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How To Introduce A New Cat To The Family

How To Introduce A New Cat To The Family

Critter Culture Staff



Bringing a new cat home is exciting for the whole family. It's also a big adjustment for your new pet. While cats typically grow to love their humans, they can be anxious at first.

Your new cat needs time to get used to your family and feel comfortable in your home. That's why taking your time when introducing a new cat is so important.


Let the cat explore in a contained space

Your new cat might be tense or timid after the trip to your house. Pick a room with a door or pet gate so the cat can relax and explore a little in a quiet space after they get home. This allows your cat to adjust to new surroundings without you having to worry that they'll hide or accidentally get out.

It also limits interaction with family members or roommates who might frighten the cat in their rush to welcome them.

Little black kitten playing and enjoys with orange ball at living room of house. nensuria / Getty Images


Offer your cat food and water

Make sure you have plenty of cat food and water waiting in your new cat's room. It's okay if your pet doesn't want to eat right away. If your cat refuses to eat for more than a day, try offering a different type of food or snack. Adult cats may already have food preferences you're unaware of when you adopt them.

Tabby cat drinking water simonkr / Getty Images


Show your cat the litter box

Place your cat in the litter box so they know where it is. You might want your cat to be an indoor-outdoor pet that doesn't use a litter box frequently. However, you should give an adult cat a few weeks to get used to your home and family before you let them roam outside.

If you have a kitten, you'll need to wait until they're six months old and spayed or neutered before leaving them alone outside.

Kitten in the litterbox Jordan Lye / Getty Images


Introduce the cat to everyone

Once your cat has had the opportunity to explore, eat, and use the litter box, you can introduce them to everyone in your house. Put the cat down on the floor or a bed, and let them choose who to meet first. Remind small kids not to make loud noises or sudden movements when they meet the cat.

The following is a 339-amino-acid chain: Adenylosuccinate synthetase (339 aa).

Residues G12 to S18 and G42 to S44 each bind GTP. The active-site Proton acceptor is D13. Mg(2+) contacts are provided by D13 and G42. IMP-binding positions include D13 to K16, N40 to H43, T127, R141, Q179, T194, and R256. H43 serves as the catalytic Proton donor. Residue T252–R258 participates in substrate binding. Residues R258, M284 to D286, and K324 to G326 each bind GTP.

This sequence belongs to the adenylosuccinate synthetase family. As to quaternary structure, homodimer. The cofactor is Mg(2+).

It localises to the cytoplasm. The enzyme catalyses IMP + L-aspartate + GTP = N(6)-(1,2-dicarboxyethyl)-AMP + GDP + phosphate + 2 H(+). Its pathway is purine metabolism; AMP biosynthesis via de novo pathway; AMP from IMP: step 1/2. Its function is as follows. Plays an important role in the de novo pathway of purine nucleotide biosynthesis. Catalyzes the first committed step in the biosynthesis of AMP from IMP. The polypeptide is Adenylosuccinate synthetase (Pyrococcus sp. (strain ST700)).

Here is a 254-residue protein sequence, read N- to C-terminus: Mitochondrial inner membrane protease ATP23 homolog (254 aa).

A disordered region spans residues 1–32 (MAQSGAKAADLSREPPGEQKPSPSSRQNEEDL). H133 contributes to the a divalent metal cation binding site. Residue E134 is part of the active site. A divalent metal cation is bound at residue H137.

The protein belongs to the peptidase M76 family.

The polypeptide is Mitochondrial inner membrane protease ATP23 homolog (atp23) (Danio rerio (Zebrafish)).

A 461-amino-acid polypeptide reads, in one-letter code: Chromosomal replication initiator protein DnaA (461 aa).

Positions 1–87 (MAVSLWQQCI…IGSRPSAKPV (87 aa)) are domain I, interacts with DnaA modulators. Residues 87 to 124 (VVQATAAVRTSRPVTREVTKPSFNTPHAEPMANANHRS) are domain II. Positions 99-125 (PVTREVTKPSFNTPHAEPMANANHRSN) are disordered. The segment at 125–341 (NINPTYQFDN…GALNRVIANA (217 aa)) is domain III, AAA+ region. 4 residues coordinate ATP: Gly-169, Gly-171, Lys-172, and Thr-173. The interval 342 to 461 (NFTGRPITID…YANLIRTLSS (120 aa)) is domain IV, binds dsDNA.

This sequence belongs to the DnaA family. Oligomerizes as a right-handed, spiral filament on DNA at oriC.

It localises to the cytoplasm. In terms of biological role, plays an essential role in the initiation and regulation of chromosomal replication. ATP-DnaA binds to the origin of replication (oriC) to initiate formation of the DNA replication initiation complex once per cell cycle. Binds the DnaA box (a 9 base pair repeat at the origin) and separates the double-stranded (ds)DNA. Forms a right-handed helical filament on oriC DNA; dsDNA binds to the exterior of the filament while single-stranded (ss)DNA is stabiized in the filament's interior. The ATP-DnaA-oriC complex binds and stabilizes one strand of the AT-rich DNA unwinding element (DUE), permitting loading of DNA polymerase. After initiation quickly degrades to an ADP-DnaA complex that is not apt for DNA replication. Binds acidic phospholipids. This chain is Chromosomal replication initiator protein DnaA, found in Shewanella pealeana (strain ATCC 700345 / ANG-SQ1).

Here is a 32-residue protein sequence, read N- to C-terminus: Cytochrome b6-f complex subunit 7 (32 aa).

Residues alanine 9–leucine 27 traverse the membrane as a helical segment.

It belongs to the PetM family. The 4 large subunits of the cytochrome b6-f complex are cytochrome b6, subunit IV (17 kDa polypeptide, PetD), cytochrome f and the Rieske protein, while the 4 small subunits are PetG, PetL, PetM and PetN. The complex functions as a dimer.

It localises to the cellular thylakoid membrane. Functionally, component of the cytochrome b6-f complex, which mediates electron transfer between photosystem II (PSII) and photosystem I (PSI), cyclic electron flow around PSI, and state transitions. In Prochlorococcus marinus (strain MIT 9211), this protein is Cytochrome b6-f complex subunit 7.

Smiling family sitting on sofa with cat and little child and having fun. Anastasiia Krivenok / Getty Images


Separate your new cat from other pets

If you have other pets at home, it's important to separate a new cat from them for a period of time. Cats often feel threatened or frightened when they meet a new companion. To make your new cat feel at home, establish a closed-off space where they will eat, play, and use the litter box.

Make sure to put toys and comfortable bedding in the room for your new cat. Play with the cat throughout the day so they get used to you.

Dog sitting outside looking at cat inside the house Inti St. Clair / Getty Images


Allow your pets to interact through a gate

You should never leave a new cat alone with other pets. Instead, provide supervised playtime until they're comfortable with each other. Try putting the pets in adjacent spaces separated by a safety gate or screen that won't allow them to climb through. The gate allows them to have limited interaction but prevents serious fights.

Of course, you should be careful not to let your pets climb or jump over the gate. Some hissing is normal, but watch out for signs of aggression:

  • Yowling or screaming
  • Hissing or growling
  • Baring teeth
  • Hitting the screen forcefully
  • Flattened ears
  • A puffed-up appearance

Try distracting your cats if they get aggressive. You will need to physically separate them if distraction doesn't work.

Cat and dog playing together in the apartment with a ball. Closeup portrait. anastas_ / Getty Images


How to fully integrate your multi-cat household

Your cats are playing together with your supervision, and there's no fighting or aggression. Now it's time to fully integrate your household. Allow your cats to interact whenever they'd like. Let them roam your home freely at night to spend time together while their humans are asleep.

Domestic cat in a living room Linda Raymond / Getty Images


Prioritize regular play with your cat

Playing regularly with your cat is important to their development. It's also a great way to bond with your new pet and make them feel comfortable in your home. Offer a variety of cat toys, fascinators, and balls to keep your cat occupied.

The more you play with them, the more friendly and sociable they'll be later.

Full length shot of an attractive young woman kneeling in her living room and teaching her cat tricks Moyo Studio / Getty Images


Reward your cat for good behavior

Your new cat doesn't know what they're allowed to do in your home. You can discourage unwanted behavior, like scratching furniture, by saying "no" firmly and moving your cat to a scratching post. Remember that reinforcing good behavior is important. For example, you can offer praise and a treat when your cat attacks a scratching post instead of your couch.

Gray domestic cat eats pet treats with vitamin supplements Larisa Stefanuyk / Getty Images


Set up your cat's next vet appointment

You should schedule an appointment with your cat's veterinarian within the first few weeks of bringing them home. Both adults and kittens may need vaccinations. It's also important to have your cat spayed or neutered; this discourages male cats from spraying and females from yowling. Spaying and neutering also prevents cat overpopulation if you plan to let your kitty roam outdoors.

Veterinarian with a Cat FatCamera / Getty Images


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